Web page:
Furthermore, it asserts that:
‘In promoting, encouraging, co-ordinating or funding the events referred to in subsection (3), An Bord shall ensure that such programme of events will include events to take place in each county of the thirty-two counties of Ireland and shall have no cover charge’.
This Bill appears to seek to provide a remit for Bord Lá na Poblachta across the island of Ireland, which would not sit either within the Constitutional framework or within the inclusive principles adopted by Government in relation to the Decade of Commemorations.
This proposed remit is not linked to the period of the Rising or the Decade of Commemorations.
My Department and the Department of Foreign Affairs and Trade has liaised extensively with the authorities in Northern Ireland, as well as with local councils, civil society and community groups to help to ensure that this year’s commemorations were both respectful and inclusive and sought to strengthen peace and reconciliation.
The Ireland 2016 Centenary Programme, for instance, included a series of events to commemorate the Battle of the Somme.
I believe the inclusive approach we took this year help to foster new understandings, rather than sow fresh divisions.
We described the Centenary Programme as an ‘invitation’ – it was never about forcing people to get involved, but rather encouraging as many people as possible to explore our shared history.
It is very important that the State takes a balanced approach in negotiating this complex territory and in my view this Bill could significantly undermine this approach.
Cost of the proposed Bord Lá na Poblachta:
The establishment of a new public body – Bord Lá na Poblachta – to organise events on the proposed bank holiday, as set out in this Bill, would also give rise to additional administrative and operational costs.
I fail to understand why the development of a new quango would necessary in any event.
The experience of this year’s 1916 centenary commemorations has shown how the public service was able to come together effectively and collaboratively to deliver a significant programme of major events, without the need for a new bureaucratic entity.
In addition, the role of Local Authorities in delivering the Ireland 2016 Centenary Programme cannot be underestimated.
County Councils nationwide each developed their own Ireland 2016 plan, helping to deliver more than 3,500 events across the country throughout this centenary year.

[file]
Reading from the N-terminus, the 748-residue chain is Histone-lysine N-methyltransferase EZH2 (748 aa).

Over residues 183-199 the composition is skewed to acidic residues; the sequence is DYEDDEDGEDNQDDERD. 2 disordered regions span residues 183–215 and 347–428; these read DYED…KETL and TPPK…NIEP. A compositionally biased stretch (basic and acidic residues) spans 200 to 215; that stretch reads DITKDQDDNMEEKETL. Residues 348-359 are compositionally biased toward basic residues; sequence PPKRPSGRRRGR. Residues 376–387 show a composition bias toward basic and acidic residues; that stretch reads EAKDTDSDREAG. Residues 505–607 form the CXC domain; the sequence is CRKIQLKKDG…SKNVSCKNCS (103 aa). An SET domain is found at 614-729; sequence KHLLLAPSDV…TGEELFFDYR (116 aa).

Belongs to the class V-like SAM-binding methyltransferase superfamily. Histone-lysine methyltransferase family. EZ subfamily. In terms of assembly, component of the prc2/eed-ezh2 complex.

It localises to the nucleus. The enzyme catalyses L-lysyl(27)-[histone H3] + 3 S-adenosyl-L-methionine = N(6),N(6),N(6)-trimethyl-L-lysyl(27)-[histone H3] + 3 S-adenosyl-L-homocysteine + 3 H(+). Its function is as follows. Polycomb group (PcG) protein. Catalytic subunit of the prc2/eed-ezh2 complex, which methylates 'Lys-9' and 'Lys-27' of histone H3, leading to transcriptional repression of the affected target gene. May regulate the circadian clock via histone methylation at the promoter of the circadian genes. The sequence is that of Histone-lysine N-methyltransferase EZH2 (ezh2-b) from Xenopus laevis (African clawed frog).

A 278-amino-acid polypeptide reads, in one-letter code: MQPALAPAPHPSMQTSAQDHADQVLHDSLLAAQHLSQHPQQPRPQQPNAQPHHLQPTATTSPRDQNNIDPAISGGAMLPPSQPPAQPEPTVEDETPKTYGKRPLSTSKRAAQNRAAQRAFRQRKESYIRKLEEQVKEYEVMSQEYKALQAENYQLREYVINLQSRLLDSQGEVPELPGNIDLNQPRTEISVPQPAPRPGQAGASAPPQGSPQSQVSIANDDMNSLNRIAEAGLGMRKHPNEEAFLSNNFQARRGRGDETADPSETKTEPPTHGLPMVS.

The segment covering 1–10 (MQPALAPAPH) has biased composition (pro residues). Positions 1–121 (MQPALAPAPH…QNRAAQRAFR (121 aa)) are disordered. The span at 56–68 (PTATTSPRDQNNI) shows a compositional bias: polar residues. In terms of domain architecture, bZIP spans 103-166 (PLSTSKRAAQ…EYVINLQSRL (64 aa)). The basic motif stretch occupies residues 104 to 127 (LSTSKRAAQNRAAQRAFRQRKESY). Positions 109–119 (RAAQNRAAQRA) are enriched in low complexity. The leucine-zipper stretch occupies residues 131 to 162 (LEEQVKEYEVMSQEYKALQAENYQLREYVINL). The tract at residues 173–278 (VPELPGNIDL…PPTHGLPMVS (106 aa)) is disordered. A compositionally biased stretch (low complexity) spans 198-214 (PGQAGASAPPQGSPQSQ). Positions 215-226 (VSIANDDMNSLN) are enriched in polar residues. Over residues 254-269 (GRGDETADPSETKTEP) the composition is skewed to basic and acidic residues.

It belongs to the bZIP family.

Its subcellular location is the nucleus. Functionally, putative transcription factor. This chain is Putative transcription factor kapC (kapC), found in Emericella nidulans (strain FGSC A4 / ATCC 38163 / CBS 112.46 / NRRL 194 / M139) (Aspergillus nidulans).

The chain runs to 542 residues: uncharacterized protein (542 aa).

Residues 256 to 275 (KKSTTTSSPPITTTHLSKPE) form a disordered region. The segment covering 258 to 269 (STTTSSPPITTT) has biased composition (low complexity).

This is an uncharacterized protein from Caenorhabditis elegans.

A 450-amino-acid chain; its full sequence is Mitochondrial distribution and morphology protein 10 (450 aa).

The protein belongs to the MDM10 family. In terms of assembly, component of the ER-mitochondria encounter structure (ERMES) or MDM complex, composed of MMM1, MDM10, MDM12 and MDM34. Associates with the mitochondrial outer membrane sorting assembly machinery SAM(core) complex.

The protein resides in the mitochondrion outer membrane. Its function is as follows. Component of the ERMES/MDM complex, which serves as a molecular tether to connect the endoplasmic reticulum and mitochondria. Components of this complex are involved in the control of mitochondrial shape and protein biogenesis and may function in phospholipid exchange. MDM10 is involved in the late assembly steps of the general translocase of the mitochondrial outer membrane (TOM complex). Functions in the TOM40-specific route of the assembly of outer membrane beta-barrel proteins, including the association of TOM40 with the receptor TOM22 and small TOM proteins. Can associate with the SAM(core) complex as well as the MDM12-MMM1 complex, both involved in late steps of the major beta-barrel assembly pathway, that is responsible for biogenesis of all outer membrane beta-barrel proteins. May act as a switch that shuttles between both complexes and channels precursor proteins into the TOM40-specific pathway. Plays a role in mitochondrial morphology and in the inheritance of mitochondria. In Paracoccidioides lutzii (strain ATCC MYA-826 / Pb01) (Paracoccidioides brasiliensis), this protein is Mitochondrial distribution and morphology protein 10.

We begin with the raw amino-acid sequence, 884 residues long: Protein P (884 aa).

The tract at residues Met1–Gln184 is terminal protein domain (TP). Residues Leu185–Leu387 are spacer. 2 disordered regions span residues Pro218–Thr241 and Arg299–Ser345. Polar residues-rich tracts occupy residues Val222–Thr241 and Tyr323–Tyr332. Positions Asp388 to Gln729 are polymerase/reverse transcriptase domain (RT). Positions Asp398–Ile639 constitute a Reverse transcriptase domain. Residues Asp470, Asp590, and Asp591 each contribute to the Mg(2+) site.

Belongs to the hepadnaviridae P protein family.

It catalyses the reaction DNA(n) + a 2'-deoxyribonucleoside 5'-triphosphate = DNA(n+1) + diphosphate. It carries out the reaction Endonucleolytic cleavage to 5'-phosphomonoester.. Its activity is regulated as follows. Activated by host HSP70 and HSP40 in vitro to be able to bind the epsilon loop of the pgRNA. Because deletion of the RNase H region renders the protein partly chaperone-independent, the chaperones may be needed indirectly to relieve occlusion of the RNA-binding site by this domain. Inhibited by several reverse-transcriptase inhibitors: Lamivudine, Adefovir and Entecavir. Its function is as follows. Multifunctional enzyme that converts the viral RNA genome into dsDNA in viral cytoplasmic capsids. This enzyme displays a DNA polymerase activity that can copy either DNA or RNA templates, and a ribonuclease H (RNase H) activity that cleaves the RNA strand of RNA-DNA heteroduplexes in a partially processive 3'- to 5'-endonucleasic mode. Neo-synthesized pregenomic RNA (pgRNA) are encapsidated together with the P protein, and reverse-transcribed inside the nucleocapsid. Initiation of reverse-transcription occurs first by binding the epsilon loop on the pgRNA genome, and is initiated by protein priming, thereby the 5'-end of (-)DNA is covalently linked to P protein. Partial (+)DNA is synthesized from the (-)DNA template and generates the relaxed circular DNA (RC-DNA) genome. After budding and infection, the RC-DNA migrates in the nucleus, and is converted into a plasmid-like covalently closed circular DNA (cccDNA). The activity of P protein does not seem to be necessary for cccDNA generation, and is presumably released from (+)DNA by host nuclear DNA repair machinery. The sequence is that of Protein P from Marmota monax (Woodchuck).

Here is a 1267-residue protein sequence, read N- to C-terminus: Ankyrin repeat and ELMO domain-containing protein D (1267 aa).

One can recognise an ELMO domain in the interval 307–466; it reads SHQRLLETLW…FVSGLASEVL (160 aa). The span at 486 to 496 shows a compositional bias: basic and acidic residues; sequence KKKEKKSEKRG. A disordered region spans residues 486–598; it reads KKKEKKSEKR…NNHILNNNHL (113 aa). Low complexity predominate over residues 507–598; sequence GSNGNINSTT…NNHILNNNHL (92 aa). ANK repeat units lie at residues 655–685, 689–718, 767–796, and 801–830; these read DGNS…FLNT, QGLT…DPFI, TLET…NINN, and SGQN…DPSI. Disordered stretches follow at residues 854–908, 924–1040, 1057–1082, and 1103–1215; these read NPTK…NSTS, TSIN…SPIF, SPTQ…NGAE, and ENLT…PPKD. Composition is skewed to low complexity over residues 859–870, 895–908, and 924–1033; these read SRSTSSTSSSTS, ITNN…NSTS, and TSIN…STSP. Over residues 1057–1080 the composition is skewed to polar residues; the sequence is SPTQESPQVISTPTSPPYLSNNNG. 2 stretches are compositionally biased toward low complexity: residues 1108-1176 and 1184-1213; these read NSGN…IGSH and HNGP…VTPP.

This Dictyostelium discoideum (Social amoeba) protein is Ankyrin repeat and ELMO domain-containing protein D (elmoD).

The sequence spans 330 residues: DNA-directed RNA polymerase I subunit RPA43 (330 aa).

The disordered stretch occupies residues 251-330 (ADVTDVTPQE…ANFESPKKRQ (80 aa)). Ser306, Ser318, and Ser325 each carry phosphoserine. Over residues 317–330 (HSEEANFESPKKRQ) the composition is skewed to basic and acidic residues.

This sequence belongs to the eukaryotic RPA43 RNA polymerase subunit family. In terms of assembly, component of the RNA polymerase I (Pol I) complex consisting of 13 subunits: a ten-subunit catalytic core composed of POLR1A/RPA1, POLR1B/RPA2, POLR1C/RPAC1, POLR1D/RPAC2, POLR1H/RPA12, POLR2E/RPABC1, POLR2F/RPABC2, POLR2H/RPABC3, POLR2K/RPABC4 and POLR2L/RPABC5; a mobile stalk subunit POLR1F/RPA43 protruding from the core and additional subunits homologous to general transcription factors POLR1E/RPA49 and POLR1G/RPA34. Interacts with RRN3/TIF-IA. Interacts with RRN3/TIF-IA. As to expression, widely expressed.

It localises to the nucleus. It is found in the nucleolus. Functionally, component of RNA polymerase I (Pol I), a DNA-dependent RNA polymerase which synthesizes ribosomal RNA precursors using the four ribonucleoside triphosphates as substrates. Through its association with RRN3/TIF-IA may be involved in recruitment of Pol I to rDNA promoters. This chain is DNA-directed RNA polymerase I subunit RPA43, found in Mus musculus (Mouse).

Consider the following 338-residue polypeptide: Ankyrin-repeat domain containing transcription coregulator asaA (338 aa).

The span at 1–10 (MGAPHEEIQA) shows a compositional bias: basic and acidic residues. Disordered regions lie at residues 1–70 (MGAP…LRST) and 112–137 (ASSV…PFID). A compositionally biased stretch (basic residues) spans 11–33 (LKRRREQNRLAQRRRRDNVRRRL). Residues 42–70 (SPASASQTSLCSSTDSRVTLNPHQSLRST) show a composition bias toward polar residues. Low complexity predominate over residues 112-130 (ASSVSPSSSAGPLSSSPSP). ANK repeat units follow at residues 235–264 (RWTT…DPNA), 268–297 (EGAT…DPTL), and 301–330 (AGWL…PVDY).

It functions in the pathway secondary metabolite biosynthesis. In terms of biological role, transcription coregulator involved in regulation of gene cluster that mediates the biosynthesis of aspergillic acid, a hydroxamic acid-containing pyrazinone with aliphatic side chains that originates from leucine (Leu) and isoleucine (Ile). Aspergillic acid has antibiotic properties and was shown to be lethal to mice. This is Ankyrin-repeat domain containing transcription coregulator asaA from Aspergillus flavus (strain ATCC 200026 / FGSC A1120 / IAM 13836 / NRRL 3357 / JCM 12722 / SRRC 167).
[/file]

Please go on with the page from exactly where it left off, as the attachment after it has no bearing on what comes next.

Furthermore, primarily through our embassy network, more than 1,000 events have been held in over 100 cities around the globe, ensuring our commemorative programme has had a very significant international dimension.
It was shown that an additional Public Holiday was not necessary in 2016:
Over the past year, I have been deeply moved by what I have seen and experienced across the country – by the idealism, love of country and pride in community, the power of volunteering and our great hope for the future in spite of the difficulties that we have encountered.
We didn’t need an additional public holiday to drive that public engagement or to create an additional space for the unprecedented level of public participation that we experienced.
The existing bank holiday, on Easter Monday, was shown to provide an appropriate opportunity for a major public celebration to mark the end of the commemorative events, which took place over the Easter weekend.
The core events of the 1916 Centenary Programme took place around that weekend, as they traditionally do, rather than on the calendar anniversary of the Rising in 1916.
On Easter Monday of this year, some of you may have joined with the 750,000 people who came onto the streets of Dublin City Centre to participate in Reflecting the Rising, , a collaboration between my Department, RTÉ, Dublin City Council and numerous other partners.
It was an incredible day.
The atmosphere around the city was electric.
I now intend to look at proposals to develop similar public gatherings on an annual basis, which would extend beyond Dublin, for 2017 and beyond.
These gatherings would utilise the existing bank holiday to create a multi location event, with maximum public benefit.
Legacy of the 1916 Centenary Programme:
Perhaps the most significant learning from this centenary year has been the power of community.
Local communities have shown how they have an extraordinary capacity to come together to achieve great things when the right structures and supports are put in place.
The centenary year has provided a focus for a widely shared desire to talk about Ireland – about our identity, our hopes for the future about our project of creating a society that exists for all of our citizens in which all people believe themselves to be equally valued.
The rich programme of events developed as part of the Ireland 2016 Centenary Programme has encouraged immensely valuable conversations throughout the year – conversations about citizenship, about culture and about identity.
I am firmly convinced that in the coming decades, arts and culture will play an increasingly important role in our personal lives, in our society and in our economy.
Now is the time for us to harness the energy and enthusiasm created by our centenary and channel this into future endeavours.
To this end, I am actively working on a significant legacy programme, which will encompass our arts and cultural sectors, with a specific focus on increasing cultural participation in every county right across the country.
That, I believe, is a much more appropriate way to build on the success of the 2016 commemorations for the benefit of all of our citizens.